Pressure ulcers are a huge problem in nursing homes and other care facilities. Also called “bed sores,” they develop when blood is cut off from some point in the body and tissue dies as a result. Ulcers vary in terms of severity, with mild ulcers posing the least risk. But when left untreated, even a mild ulcer can grow deeper—sometimes all the way to the bone.
Proper medical care can prevent pressure ulcers from forming in the first place, as our Albany medical malpractice lawyers describe below. If you or a loved one has suffered from bed sores in a nursing home or hospital, please contact us today. We will discuss your chances of seeking compensation in a claim or lawsuit.
How Common Are Pressure Ulcers?
A bedsore can develop whenever a person remains bedridden for any length of time. Different studies yield different numbers, but one study from the National Center for Health Statistics found that 11% of nursing home residents had pressure ulcers.
What Are Early Signs of Pressure Ulcers?
Pressure ulcers develop due to lack of blood to an area that is resting on a bed or chair. They are common on the buttocks and tailbone but also on the heel of the foot.
Early signs include pain and discoloration, typically redness or even a purple color. Unfortunately, many patients cannot communicate or are even unconscious, so they cannot tell a doctor where they are feeling pain. It’s up to the medical team to check over a patient and adjust them to relieve pressure.
How Do You Avoid Pressure Ulcers?
The most common way is to adjust a person’s position in bed regularly. Regular repositioning prevents blood from being cut off to any location for days.
Other ulcers are caused by wet skin, which can create friction and even tears in the skin. Hospital staff should make sure that patients are dry, which usually means regularly changing diapers and clothes.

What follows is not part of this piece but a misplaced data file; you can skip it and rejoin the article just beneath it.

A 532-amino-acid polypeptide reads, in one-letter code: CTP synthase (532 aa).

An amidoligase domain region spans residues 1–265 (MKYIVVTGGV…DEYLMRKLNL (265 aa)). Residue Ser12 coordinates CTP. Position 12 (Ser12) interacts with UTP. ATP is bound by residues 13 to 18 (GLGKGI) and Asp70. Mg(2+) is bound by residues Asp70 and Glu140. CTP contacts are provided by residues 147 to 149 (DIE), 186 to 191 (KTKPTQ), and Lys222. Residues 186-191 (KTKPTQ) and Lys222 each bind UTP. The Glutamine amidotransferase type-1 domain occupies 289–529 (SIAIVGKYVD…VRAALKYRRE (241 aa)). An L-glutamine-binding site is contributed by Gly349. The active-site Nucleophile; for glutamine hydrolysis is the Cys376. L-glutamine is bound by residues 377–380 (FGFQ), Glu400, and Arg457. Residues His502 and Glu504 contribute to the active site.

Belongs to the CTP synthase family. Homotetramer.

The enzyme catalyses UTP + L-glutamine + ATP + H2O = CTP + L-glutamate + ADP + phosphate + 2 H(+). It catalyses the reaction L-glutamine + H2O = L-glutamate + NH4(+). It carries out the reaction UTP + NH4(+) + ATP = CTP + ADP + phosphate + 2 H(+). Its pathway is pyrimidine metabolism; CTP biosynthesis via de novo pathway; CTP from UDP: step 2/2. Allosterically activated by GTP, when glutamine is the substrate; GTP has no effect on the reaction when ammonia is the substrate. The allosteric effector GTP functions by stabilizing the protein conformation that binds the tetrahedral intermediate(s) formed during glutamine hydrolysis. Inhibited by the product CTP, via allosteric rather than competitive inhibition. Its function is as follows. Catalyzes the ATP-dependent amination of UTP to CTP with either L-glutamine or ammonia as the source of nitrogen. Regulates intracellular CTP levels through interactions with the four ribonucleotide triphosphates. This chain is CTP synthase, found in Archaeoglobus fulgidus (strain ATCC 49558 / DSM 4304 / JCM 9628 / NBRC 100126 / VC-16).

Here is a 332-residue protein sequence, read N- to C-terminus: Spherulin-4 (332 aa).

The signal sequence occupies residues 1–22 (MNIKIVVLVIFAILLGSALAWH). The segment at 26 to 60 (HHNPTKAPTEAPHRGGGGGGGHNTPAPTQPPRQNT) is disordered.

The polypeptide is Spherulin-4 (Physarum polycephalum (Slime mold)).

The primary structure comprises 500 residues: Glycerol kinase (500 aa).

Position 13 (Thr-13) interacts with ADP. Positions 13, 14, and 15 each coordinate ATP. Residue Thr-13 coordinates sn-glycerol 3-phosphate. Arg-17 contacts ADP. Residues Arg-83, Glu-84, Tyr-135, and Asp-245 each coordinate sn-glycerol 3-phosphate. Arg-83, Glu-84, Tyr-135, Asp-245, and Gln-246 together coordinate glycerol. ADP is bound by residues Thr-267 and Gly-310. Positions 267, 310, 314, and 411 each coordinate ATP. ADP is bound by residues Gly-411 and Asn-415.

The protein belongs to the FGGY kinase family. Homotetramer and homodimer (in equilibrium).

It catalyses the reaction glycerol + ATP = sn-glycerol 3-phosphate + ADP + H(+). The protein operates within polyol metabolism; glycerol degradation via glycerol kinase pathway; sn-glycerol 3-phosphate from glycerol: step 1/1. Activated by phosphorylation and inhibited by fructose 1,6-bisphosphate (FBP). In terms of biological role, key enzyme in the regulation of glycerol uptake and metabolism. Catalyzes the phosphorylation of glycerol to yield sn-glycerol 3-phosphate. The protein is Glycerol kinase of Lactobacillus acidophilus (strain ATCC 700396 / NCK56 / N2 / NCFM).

Why Does Medical Staff Fail to Respond in Time?
Unfortunately, negligent medical care is a leading reason that patients develop pressure ulcers. Some common reasons for this malpractice include:
· Understaffing. The few staff members on duty are overwhelmed with tasks and can’t properly inspect patients for pressure ulcers or carefully reposition them to keep ulcers from forming. Nursing homes and hospitals are routinely understaffed.
· Improper supervision or training. Some staff members fail to receive proper training on how to identify bed sores or how to respond to them.
· Miscommunication. A nurse’s aide might see the beginning signs of a bed sore but not communicate this fact to the medical team. A minor bedsore can become much worse.
· Carelessness. Members of the medical team might not take their jobs seriously, preferring to text on their phones or gossip instead of attending to patient needs. Some aides breeze through their jobs.
· Abuse. Sadly, some hospital or nursing home staff enjoy abusing patients, and they might intentionally conceal evidence of a bed sore.
Bed Sores Are Expensive to Treat
A mild, Stage 1 bedsore might heal on its own if the patient is repositioned quickly. You might also wash the sore with a mild soap to keep it clean before thoroughly drying it. A Stage 1 pressure sore can go away on its own after a few days if handled properly.
Unfortunately, more serious bedsores need more aggressive treatment. A Stage 3 bedsore will break through both layers of skin and go down to the fatty tissue. These bedsores are at serious risk of becoming infected, which will require antibiotics and possibly surgery. These more serious bedsores can take several months to heal and might cost up to $100,000 in medical care.
You Have Legal Rights
Moderate and severe pressure ulcers are expensive and painful. Victims deserve compensation when negligent health care providers fail to prevent these ulcers or treat them in a timely manner.
At Powers & Santola, LLP, we can investigate why a mild pressure ulcer progressed to something more serious. Nursing homes and hospitals are rarely eager to open their patient records to concerned family members. You might hear all sorts of stories in an attempt to “explain away” the pressure ulcer. Don’t believe the first thing you hear.
Contact our law firm as soon as possible. There is no excuse for a mild bed sore progressing to infection and soft-tissue injury. Possible compensation includes damages for medical bills, lost income, and pain and suffering. Our Albany medical malpractice attorney can review the value of your claim in a free consultation. Please call to set up an appointment.